- er* = probably the verb err (to wander about, go astray)
- delibered*=connected with both delivered and deliberated
- twain*=two (archaic)
- it*=it, or that (the), according to Prof. Bolton. However, Coxton often used the letter y to express the sound i in the modern words with, Latin, which, ink, in, wind, will, if, Diodorus Siculus, find, etc.
- fain*=ready, willing (archaic)
- brood*=brood (not used now as adjective, compared to a state of hatching?) or broad (like in "a broad accent" that is strongly marked by regional pronunciation)
- late*=perhaps lately
- evidences*=here documents
- Dutche=German (Deutch) or Dutch (of Netherlands or Holland)
- ferre*=probably fairly
- atte*=perhaps at the
- she vnderstode and she vnderstod=she undestood
- eyren*=Eiern mean eggs in German
- by cause*=because
- lyghter*=lighter, i.e., easier, more clear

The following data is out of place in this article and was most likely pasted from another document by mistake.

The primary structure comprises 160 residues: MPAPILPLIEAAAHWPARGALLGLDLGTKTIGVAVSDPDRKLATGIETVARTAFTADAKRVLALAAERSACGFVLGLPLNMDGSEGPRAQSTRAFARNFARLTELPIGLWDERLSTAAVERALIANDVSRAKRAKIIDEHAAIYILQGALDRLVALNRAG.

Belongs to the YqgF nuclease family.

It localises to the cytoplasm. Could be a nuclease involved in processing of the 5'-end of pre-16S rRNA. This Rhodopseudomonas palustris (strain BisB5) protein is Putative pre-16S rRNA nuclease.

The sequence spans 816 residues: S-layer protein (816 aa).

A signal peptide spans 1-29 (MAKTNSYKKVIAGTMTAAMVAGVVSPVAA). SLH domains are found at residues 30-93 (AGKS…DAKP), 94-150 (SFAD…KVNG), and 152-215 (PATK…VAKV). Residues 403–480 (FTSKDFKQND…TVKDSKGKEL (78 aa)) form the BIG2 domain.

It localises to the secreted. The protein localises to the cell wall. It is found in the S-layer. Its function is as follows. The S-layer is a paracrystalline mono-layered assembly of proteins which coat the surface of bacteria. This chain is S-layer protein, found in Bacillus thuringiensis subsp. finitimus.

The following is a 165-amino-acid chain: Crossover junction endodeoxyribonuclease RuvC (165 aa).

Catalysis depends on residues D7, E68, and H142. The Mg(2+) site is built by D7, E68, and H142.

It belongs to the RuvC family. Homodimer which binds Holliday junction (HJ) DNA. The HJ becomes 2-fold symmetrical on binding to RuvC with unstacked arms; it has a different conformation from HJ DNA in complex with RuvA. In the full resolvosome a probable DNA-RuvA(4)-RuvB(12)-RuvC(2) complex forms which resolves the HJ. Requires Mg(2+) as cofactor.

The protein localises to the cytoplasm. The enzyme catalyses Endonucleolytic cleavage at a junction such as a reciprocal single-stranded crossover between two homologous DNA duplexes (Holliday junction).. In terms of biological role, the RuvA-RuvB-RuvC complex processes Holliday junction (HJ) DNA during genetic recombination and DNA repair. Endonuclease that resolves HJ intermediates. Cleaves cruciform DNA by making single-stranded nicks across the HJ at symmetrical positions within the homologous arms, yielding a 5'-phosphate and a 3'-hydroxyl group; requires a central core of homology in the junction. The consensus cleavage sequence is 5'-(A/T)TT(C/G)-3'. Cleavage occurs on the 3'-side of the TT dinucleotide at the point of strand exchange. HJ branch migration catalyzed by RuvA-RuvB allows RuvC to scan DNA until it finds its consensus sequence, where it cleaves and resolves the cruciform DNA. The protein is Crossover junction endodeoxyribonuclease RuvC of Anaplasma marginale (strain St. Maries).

- feleth=probably feeled
- ouer rude=over-rude, too rude
- fyndeth=now correctly found, not findeth or finded
- haue=now correctly has, not have
- vnconnynge=now is not used, the opposite of the adjective cunning
- expone=expound or expose. See exponere in Latin, also exponible or exponent
- Tulle or Tullye=perhaps Marcus Tullius Cicero
- ix=nine (9), in Roman numerals
- appropred=probably appropriated
- dronken=drunken (obsolete form of drunk)
- Elycons=Helicon, a mountain in Boetia sacred to the Muses
- mynysshe=diminish or minimize, similar to minus
- nygh*=nigh (archaic: close at hand, near, similar to new)
- dradde=dread, dreadful, awesome, revered
- Henry the vii=Henry VII (1457-1507). King of Egland from 1485 to 1507.